US 6374431 B1
A multi-position (e.g. three way) valve is operatively connected to a combined vacuum/holding tank for a vacuum toilet system, and to a pump capable of pumping both air and sewage. When the valve is in one position air is pulled from the tank through the pump to increase the vacuum level in the tank, e.g. to above 10 in/Hg. When the valve is moved to a second position by either a float or manual switch operation, the sewage is pumped out of the tank through the pump while surrounding air moves through the valve into the tank.
1. A vacuum toilet system comprising:
at least one vacuum toilet;
a combination sewage holding and vacuum tank operatively connected to said vacuum toilet, said tank having a top and a bottom;
a pump capable of pumping air and sewage;
an air conduit connected to said tank adjacent said top thereof at a first end, and having a second end;
a sewage conduit having a bottom end positioned adjacent said tank bottom, and a top end connected to said pump;
said air conduit second end operatively connected to said sewage conduit between said top and bottom ends thereof;
a valve connected to said air conduit between said air conduit first end and said sewage conduit, said valve having: a first position in which atmospheric air can pass through said valve into said tank through said air conduit first end, but not directly to said pump; and a second position in which air from said tank passes through said air conduit first end directly to said pump and atmospheric air is substantially precluded from entering said air conduit;
a vacuum switch for sensing vacuum level in said tank and controlling said pump in response thereto when said valve is in said second position; and
a second switch for operating said pump when said valve is in said first position for pumping sewage out of said tank.
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In vacuum toilet systems, especially for marine use, and for use in other vehicles such as RVs, it is desirable to provide as few components as possible, and to make the systems as inexpensive as possible while still being capable of performing the intended functions in a highly effective manner. This has led to the development of advanced systems which use a single tank as both a vacuum reservoir to effect quick and effective flushing, and as a holding tank for the sewage from the one or more toilets of the system, such as shown in U.S. Pat. No. 5,681,148 (the disclosure of which is hereby incorporated by reference herein) and U.S. Pat. No. 4,713,847. While such new technology is highly effective, it cannot be easily or cost effectively retrofit to more traditional systems, such as shown in U.S. Pat. No. 4,819,279. Also for some installations a simpler arrangement is desired than in said U.S. Pat. Nos. 5,681,148 and 4,713,847.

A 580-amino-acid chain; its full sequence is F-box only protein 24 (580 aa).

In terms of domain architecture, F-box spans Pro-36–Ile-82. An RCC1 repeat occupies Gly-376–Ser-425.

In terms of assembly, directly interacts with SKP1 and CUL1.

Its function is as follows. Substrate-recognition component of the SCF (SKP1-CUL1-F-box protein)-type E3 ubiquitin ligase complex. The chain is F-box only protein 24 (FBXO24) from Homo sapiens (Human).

According to the present invention a simple system, and method of utilization thereof, are provided which can turn a conventional VHT holding tank into a combined vacuum and holding tank, thereby saving space, which is at a premium in many vacuum tank installations, such as on boats. Simply by adding a conventional three way valve, either manually or automatically operated, and utilizing a pump capable of pumping both air and sewage, a cost effective and highly functional system and method may be provided both for retrofitting existing installations, and for new installations.
According to one aspect of the present invention there is provided a vacuum toilet system comprising: At least one vacuum toilet. A combination sewage holding and vacuum tank operatively connected to the vacuum toilet, the tank having a top and a bottom. A pump capable of pumping air and sewage. An air conduit connected to the tank adjacent the top thereof at a first end, and having a second end. A sewage conduit having a bottom end positioned adjacent the tank bottom, and a top end connected to the pump. The air conduit second end operatively connected to the sewage conduit between the top and bottom ends thereof. A valve connected to the air conduit between the air conduit first end and the sewage conduit, the valve having: a first position in which atmospheric air can pass through the valve into the tank through the air conduit first end, but not directly to the pump; and a second position in which air from the tank passes through the air conduit first end directly to the pump and atmospheric air is substantially precluded from entering the air conduit. A vacuum switch for sensing vacuum level in the tank and controlling the pump in response thereto when the valve is in the second position. And, a second switch for operating the pump when the valve is in the first position for pumping sewage out of the tank. The pump may comprise a bellows operated pump with an inlet (and outlet) containing two in series check valves (each), such as duckbill valves. A preferred commercially available pump is an S-series pump available from Sealand Technology, Inc. of Big Prairie, Ohio.
The valve may be of the type conventionally known as a three way valve, preferably a ball valve, which has a single outlet and two inlets (with or without a completely “off” position). The valve may be manually operated, or automatically (e.g. solenoid) operated depending upon other components of the system and the degree of complexity and level of expense desired or acceptable.